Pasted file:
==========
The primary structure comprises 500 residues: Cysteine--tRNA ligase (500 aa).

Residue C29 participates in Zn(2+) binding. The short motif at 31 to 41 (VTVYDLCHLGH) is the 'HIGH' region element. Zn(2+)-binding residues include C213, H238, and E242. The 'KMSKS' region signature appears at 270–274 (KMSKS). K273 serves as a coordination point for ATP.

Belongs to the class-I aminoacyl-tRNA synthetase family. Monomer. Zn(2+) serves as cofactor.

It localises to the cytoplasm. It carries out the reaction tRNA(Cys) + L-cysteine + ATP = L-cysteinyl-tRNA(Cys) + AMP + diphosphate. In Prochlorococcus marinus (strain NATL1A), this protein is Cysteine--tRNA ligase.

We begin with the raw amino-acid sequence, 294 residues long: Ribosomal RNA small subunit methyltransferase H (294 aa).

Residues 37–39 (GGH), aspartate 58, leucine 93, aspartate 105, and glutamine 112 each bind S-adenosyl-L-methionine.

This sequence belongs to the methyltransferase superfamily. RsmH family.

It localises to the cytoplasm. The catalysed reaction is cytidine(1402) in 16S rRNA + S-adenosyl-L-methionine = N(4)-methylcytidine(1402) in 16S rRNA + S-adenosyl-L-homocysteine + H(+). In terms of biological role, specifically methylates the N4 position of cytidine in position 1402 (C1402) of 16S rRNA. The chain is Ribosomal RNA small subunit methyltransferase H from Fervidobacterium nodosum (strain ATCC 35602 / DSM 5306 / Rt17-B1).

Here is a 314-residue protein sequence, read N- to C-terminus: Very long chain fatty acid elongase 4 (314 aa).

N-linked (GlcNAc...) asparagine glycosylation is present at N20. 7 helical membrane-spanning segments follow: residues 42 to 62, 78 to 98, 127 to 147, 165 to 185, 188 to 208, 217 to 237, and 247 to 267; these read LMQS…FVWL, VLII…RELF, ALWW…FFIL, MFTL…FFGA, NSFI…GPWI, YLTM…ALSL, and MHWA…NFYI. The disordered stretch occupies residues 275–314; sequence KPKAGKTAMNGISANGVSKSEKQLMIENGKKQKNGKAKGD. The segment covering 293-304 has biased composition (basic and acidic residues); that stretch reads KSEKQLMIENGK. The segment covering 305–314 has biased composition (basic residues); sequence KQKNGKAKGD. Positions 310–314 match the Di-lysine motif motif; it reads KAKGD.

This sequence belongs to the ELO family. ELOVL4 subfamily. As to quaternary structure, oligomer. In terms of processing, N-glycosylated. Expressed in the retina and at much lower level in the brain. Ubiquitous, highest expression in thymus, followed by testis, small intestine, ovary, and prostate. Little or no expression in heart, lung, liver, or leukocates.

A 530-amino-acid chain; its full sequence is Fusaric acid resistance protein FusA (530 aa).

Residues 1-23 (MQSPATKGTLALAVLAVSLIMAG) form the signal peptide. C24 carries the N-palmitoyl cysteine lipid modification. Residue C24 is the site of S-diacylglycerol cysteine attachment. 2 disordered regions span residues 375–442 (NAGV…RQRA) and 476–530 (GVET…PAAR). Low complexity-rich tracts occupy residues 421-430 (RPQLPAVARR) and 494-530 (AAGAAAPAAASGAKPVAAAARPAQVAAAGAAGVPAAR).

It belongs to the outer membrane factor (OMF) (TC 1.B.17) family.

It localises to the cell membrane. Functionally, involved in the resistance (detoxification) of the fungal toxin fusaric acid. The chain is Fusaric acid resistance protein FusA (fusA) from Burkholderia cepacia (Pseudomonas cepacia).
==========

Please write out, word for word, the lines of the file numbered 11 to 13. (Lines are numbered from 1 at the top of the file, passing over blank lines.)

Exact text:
This sequence belongs to the ELO family. ELOVL4 subfamily. As to quaternary structure, oligomer. In terms of processing, N-glycosylated. Expressed in the retina and at much lower level in the brain. Ubiquitous, highest expression in thymus, followed by testis, small intestine, ovary, and prostate. Little or no expression in heart, lung, liver, or leukocates.

A 530-amino-acid chain; its full sequence is Fusaric acid resistance protein FusA (530 aa).

Residues 1-23 (MQSPATKGTLALAVLAVSLIMAG) form the signal peptide. C24 carries the N-palmitoyl cysteine lipid modification. Residue C24 is the site of S-diacylglycerol cysteine attachment. 2 disordered regions span residues 375–442 (NAGV…RQRA) and 476–530 (GVET…PAAR). Low complexity-rich tracts occupy residues 421-430 (RPQLPAVARR) and 494-530 (AAGAAAPAAASGAKPVAAAARPAQVAAAGAAGVPAAR).